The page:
By Barbara Liston
ORLANDO, Fla (Reuters) - After a juror in the Casey Anthony trial reportedly demanded thousands of dollars to sit for a news interview, a Florida lawmaker said on Thursday he would seek to ban future jurors from profiting from their civic service.
State Representative Scott Randolph of Orlando said he filed a bill to prohibit jurors from receiving compensation immediately following a trial for information about their jury service.
The bill would impose a 270-day "cooling-off" period during which payments to jurors would be banned. Violating the law would be a third-degree felony punishable by a fine of up to $10,000, Randolph's office said in a statement.
"Every American must receive a fair trial, without fear that a juror may be influenced by future monetary considerations," said lawyer Mark Nejame, who formerly represented Casey Anthony's parents and is working with Randolph on the bill.
Anthony, 25, was acquitted last week of the June 2008 death of her 2-year-old daughter Caylee, whose skeletal remains were found six months later in woods near the Anthony family home.
The child, who Anthony's defense team said drowned in the family's backyard pool, was not reported missing for a month.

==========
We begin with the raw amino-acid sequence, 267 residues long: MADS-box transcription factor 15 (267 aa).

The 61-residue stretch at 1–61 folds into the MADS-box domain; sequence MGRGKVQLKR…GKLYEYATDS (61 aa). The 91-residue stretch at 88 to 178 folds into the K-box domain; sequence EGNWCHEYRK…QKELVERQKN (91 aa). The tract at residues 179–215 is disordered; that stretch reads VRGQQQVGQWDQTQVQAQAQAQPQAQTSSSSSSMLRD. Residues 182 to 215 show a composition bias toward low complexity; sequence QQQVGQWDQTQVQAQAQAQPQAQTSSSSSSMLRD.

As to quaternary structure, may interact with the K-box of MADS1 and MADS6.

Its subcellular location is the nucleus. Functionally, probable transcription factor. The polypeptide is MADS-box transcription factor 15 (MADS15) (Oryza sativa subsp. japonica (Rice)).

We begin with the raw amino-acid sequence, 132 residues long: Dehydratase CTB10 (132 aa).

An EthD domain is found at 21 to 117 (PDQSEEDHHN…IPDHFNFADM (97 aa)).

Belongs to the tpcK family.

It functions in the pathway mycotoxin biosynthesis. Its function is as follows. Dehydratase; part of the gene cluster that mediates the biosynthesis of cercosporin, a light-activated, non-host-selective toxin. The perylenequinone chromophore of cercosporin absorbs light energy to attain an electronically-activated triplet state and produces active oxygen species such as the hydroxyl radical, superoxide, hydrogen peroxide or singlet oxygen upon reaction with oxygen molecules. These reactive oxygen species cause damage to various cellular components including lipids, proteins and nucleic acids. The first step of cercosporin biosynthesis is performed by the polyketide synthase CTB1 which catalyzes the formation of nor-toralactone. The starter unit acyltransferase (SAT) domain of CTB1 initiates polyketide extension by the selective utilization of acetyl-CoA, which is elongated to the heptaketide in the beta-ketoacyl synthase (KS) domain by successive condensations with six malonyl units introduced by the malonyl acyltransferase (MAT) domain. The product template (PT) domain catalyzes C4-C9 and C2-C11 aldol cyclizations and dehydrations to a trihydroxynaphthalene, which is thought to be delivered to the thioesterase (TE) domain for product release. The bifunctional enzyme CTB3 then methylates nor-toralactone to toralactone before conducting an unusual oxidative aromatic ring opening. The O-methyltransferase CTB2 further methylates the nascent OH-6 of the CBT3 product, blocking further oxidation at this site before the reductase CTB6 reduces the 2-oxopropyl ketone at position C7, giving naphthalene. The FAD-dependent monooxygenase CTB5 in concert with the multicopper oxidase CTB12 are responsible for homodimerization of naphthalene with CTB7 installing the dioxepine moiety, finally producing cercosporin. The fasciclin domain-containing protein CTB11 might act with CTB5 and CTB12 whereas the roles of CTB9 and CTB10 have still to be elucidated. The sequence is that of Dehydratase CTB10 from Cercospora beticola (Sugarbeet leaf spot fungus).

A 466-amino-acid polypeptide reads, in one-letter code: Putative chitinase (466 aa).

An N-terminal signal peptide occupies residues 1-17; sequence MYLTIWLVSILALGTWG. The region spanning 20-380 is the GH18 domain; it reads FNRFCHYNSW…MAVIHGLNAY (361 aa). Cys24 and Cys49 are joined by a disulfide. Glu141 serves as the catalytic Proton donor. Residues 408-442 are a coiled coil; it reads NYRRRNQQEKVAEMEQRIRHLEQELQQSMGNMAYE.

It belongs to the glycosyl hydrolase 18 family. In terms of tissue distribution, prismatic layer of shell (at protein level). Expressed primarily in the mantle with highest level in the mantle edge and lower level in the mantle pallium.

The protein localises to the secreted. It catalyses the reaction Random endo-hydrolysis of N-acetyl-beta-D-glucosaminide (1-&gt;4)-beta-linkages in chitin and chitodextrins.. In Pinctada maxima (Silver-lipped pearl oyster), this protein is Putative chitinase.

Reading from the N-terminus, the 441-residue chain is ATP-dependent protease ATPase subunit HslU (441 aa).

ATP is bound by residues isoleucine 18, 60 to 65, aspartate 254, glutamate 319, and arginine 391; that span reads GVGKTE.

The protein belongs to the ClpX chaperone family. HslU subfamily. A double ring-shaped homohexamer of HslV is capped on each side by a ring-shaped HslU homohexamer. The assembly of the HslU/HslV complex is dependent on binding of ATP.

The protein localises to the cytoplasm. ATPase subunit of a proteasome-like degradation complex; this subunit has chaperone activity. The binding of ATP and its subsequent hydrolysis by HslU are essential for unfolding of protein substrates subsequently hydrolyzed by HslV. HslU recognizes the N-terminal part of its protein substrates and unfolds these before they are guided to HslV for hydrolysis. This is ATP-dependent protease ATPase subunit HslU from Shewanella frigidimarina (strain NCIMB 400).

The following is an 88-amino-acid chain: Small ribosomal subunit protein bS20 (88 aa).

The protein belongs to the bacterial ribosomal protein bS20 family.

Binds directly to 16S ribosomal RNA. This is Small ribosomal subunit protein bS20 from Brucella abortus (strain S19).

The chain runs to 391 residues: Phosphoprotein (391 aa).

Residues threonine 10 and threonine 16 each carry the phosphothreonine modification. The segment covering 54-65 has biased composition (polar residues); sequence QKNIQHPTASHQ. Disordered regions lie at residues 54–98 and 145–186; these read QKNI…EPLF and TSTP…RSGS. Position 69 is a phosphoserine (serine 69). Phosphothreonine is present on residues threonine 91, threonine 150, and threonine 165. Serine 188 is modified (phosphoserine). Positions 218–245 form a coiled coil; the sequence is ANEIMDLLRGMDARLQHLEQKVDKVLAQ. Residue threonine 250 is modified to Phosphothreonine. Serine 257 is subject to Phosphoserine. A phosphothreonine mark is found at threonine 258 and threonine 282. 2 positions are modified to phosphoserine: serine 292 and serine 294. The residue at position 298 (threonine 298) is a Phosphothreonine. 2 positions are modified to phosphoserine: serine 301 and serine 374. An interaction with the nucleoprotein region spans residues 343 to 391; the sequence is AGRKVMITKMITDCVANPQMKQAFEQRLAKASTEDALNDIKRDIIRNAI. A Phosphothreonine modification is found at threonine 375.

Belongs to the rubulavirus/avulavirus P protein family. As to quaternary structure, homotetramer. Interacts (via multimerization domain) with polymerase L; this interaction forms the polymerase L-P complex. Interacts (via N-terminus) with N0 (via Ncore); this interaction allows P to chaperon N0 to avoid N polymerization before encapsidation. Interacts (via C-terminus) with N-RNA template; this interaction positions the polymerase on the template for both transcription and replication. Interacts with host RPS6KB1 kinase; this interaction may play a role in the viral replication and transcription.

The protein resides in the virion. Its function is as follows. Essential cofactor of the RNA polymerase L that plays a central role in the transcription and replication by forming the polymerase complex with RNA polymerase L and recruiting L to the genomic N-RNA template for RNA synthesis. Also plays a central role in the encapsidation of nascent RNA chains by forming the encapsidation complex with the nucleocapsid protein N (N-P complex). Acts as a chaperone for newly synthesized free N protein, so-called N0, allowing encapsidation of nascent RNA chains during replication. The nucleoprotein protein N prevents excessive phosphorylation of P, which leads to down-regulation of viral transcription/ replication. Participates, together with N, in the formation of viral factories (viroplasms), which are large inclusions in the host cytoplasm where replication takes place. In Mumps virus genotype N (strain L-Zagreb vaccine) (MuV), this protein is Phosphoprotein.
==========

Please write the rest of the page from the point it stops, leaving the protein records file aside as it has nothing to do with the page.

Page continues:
The proposal to limit payments to jurors for information after a trial is the latest in a series of legislation prompted by the Casey Anthony case.
Two days after Casey Anthony was found not guilty of murder, two Florida lawmakers filed Caylee's Law, which would make it a felony for parents to fail to notify authorities within 48 hours of a child under age 12 going missing.
The law would also require a child's death and the location of the corpse be reported within two hours. Lawmakers elsewhere in the country were working on similar versions of Caylee's Law since the not-guilty verdict.
Randolph said he was also preparing to file a bill he called the "Juror Protection Act," which would keep jurors' names secret unless they chose to identify themselves.
A similar proposal was being pushed by the Florida Civil Rights Association, but its version would keep juror names sealed only for a "reasonable cooling-off period."
The civil rights group's version also would make it a crime to contact any juror who has "publicly made clear that they do not wish to be contacted." The group is trying to find a legislative sponsor.
Casey Anthony was convicted of misdemeanor charges of lying to detectives during the investigation into her then-missing daughter's disappearance and sentenced to the maximum four years in jail.
She will be released on Sunday after receiving credit for time served awaiting trial and good behavior.
(Editing by Colleen Jenkins and Cynthia Johnston)